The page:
After The Death Of 11 Kids, NJ Nursing Facilities Must Come Up With A Plan To Deal With Future Viral Outbreaks

In response to the delays in reacting to the deadly virus that swept through a New Jersey pediatric care facility last fall leading to the deaths of 11 children, the Senate approved a measure Thursday that would require nursing homes to develop emergency response plans.

Those plans would include procedures to isolate infected and “at risk” residents, and mandate notification of residents, families, visitors, and staff in the event of an outbreak.

Delays in notifying the state and hospitalizing patients, as well as issues with separating healthy kids from those who were infected, have been blamed in part for the death toll at the Wanaque Center for Nursing and Rehabilitation in Haskell, after the adenovirus outbreak. Many parents of children being cared for at the facility in northern Passaic County said they did not learn of the outbreak until reading about it in media accounts.

The bill, S-3900, passed 37-0 and now awaits the governor’s signature. A similar measure also passed the Assembly.

“The situation that spawned this bill is heartbreaking,” said Sen. Joseph Vitale, D-Middlesex, one of the sponsors and chairman of the Senate Health, Human Services, and Senior Citizens Committee. “Implementing an outbreak response plan in case of emergency is good policy and even better practice.”

Sen. Troy Singleton, D-Burlington, a co-sponsor, called the tragedy that befell the families of the children who died at the Wanaque Center "inexcusable and incomprehensible,” and said long-term care facilities "must have proper response guidelines when outbreaks occur so that what happened last year can never, ever happen again, anywhere in New Jersey.”

The legislation comes on the heels of a report in June by the state Department of Health, which called for a dramatic overhaul of how nursing homes respond to such emergencies. That report said all long-term care facilities who serve patients with ventilators, as was the case at Wanaque, need to perform drills and update their and emergency plans in the event of an outbreak. It also called for laboratory testing to be made available to confirm a diagnosis associated with any outbreak.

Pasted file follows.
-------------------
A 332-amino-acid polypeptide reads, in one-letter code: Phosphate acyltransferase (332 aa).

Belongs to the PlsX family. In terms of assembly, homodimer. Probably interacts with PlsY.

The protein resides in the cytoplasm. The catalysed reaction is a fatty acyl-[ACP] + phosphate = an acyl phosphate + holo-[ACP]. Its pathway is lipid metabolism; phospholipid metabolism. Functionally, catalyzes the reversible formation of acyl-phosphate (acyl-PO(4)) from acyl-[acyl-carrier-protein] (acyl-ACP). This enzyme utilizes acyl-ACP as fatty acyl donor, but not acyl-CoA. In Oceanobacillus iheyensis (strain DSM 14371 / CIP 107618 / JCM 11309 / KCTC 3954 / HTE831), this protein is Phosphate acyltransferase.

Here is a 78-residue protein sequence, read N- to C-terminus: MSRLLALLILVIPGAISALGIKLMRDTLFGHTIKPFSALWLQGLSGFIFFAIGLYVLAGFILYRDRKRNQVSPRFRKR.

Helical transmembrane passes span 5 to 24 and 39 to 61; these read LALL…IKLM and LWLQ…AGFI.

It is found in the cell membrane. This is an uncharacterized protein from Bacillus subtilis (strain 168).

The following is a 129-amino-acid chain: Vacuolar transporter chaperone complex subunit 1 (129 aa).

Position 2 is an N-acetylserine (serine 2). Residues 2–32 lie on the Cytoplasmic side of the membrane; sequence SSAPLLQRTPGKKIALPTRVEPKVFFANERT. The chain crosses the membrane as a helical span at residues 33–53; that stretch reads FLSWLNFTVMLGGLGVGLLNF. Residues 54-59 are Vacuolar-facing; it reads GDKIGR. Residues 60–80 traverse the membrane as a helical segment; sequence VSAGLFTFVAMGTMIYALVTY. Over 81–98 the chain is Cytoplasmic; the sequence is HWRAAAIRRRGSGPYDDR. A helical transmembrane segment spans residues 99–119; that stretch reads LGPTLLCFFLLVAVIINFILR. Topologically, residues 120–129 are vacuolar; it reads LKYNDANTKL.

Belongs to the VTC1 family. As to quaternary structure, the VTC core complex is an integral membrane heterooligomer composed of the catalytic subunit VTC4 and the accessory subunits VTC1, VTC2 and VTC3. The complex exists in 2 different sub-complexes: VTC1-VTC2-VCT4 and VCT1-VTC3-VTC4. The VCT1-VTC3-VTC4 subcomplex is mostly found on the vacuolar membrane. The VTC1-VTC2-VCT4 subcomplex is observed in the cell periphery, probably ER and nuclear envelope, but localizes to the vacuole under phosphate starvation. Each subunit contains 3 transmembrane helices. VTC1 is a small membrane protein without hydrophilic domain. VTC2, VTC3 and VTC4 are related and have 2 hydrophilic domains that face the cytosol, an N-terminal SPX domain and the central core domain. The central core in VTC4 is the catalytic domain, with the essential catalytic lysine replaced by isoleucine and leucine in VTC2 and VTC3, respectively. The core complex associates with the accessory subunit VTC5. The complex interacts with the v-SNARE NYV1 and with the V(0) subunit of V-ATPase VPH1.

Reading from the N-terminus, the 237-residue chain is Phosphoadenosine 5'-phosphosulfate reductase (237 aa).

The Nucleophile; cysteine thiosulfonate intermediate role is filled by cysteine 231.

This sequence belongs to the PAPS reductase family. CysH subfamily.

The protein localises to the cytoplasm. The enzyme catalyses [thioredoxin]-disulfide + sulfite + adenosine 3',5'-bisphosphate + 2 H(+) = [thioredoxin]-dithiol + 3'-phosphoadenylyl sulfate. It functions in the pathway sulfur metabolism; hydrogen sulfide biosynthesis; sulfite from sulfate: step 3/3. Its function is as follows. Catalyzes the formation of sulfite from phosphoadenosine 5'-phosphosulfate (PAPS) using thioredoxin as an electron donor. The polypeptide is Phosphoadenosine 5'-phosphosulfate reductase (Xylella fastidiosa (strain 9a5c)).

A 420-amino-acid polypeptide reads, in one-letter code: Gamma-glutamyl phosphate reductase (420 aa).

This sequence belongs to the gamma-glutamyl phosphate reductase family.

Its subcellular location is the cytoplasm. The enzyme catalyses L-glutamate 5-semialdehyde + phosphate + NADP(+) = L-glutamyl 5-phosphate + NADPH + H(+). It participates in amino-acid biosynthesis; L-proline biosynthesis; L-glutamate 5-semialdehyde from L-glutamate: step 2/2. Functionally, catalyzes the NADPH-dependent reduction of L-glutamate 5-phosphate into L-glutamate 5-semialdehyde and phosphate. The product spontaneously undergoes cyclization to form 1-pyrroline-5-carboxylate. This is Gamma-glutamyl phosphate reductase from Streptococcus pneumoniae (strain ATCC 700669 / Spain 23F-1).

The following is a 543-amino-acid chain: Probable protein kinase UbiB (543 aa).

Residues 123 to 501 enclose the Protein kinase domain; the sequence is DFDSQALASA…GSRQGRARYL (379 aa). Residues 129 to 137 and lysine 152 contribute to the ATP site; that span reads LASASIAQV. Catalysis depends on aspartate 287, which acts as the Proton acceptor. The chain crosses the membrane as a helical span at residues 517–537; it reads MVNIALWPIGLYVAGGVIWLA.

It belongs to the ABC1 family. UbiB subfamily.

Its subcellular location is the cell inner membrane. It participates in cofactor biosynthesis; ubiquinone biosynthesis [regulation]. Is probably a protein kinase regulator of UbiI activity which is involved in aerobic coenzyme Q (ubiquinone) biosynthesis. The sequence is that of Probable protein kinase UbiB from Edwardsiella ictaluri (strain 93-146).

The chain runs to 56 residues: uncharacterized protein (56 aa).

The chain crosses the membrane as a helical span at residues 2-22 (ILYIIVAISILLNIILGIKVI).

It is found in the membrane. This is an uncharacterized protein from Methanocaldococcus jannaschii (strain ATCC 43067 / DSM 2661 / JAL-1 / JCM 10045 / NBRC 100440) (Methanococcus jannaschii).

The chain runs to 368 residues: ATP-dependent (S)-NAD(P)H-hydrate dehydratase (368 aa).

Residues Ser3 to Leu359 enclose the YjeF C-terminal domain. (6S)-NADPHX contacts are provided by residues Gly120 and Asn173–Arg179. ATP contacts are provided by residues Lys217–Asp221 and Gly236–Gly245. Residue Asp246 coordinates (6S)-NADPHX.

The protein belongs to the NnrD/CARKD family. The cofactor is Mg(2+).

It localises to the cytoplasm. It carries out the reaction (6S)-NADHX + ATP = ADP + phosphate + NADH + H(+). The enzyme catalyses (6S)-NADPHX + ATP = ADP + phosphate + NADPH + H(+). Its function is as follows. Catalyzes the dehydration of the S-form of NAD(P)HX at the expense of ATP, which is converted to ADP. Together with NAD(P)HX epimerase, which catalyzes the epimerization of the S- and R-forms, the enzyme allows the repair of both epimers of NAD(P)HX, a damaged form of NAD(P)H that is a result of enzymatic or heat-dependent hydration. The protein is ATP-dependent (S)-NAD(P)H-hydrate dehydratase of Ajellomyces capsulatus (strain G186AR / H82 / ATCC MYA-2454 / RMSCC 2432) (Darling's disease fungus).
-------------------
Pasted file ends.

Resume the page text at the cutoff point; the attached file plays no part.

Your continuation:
The state had also recommended the implementation of strong infection control measures, such as hand-washing policies and the availability of personal protective equipment to all staff entering patient rooms.

In addition to filing emergency response plans, the legislation approved Thursday requires policies be set to meet staffing, training, and facility demands during an infectious disease outbreak, and that routine medical surveillance be put in place to quickly identify signs of a communicable disease that could develop into an outbreak.

In February, the federal Centers for Medicare & Medicaid Services harshly criticized Wanaque, saying it found the facility to be ill-prepared to react to the rapid spread of a deadly strain of adenovirus that swept through its pediatric wards. Its 118-page report cited poor infection controls, delays in seeking treatment of sick kids that led to significant medical complications, as well as inadequate administrative oversight — including a medical director who was rarely there.

The agency has fined Wanaque Center $600,000 for a litany of violations. The facility is contesting the penalties.

Original Article